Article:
“Also, game animations have to work at all angles that the game will be displaying them, so usually 360 degrees whereas film is animated to camera…quite a bit easier I think. I really enjoyed animating cinematics. That’s when you really get a chance to animate and polish and make your work shine.”
I typically saw some animators who came from film having trouble making that transition.
“Yes, that’s very true. You can’t ‘cheat’ making game animations the way you can for film. I also noticed a large drop off of animators and artists when games went from 2D to 3D.”
2D seems to almost be a lost or underappreciated art. Although, more independent developers seem to be keeping the sprite animation alive.
“That’s true. As mobile became more popular, 2D art and animation became more important since the phones were like PS1’s again. Now that they’re getting more powerful you’re seeing a transition to 3D graphics. There are lots of simple and easy 2D packages for them to use.”
So, what would you say is a most important skill or trait to have as an animator?
“I think animators, especially for games, need to have very strong foundational skills in animation. Run cycles, jumps, rolls, etc. are all heavily used in games. A strong understanding of body physics is key. Beyond that, is acting and quadrupeds/creature animation skills. You really have to be a jack-of-all-trades to work the various jobs in game animation. Motion Capture cleanup is really popular lately.”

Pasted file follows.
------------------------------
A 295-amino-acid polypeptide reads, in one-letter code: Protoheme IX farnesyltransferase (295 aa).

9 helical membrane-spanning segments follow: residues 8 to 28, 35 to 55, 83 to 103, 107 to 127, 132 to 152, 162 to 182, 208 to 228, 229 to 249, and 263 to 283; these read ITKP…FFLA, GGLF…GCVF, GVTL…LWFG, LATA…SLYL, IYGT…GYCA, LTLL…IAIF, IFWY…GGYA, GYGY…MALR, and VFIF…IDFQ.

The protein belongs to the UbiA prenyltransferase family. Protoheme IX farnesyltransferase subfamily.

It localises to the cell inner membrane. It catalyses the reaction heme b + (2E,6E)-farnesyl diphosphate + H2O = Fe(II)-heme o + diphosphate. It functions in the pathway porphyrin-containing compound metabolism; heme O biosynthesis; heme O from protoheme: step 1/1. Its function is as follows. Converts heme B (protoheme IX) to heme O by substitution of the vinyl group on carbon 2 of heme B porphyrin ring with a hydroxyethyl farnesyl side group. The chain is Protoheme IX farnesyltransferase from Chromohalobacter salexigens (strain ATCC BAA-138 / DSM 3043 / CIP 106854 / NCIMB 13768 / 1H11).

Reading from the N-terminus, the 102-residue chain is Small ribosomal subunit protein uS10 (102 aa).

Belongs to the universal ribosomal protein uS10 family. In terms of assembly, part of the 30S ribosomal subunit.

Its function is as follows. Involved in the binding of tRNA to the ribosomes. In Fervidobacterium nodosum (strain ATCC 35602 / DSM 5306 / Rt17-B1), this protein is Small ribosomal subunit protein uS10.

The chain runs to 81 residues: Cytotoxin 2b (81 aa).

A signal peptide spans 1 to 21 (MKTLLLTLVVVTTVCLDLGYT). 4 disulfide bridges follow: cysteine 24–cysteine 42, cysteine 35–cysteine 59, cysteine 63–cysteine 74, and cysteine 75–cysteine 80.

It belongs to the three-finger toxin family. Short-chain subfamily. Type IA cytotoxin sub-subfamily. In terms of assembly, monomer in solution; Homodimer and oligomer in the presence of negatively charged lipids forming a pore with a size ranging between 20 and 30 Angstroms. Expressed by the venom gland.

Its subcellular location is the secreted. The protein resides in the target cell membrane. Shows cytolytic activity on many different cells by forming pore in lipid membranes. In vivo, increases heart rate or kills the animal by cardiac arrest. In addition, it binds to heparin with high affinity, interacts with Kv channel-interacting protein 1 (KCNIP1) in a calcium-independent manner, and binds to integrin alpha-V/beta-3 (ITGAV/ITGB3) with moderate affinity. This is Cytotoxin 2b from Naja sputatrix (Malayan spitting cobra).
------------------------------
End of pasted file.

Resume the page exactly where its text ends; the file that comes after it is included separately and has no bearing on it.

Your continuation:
I would imagine, quadruped animation would be the most challenging. Many things in games are not humanoid. Creatures with 2 heads, 4 tails, and 3 legs. Just weird stuff.
“Yeah, that can be tough but a lot of fun too. The animator had to rely on their knowledge of body mechanics to make it believable. Anatomy and knowing how a structure like that might work is really important to keep in mind when animating.”
Dance Central 3 - MoCap cleanup by Allyn Bruty
Mocap is popular with more realistic games like Call of Duty, Tomb Raider, or Dance Central. However, I’ve heard mocap cleanup is almost like tracing. Are those things helpful to an animator’s portfolio or harmful?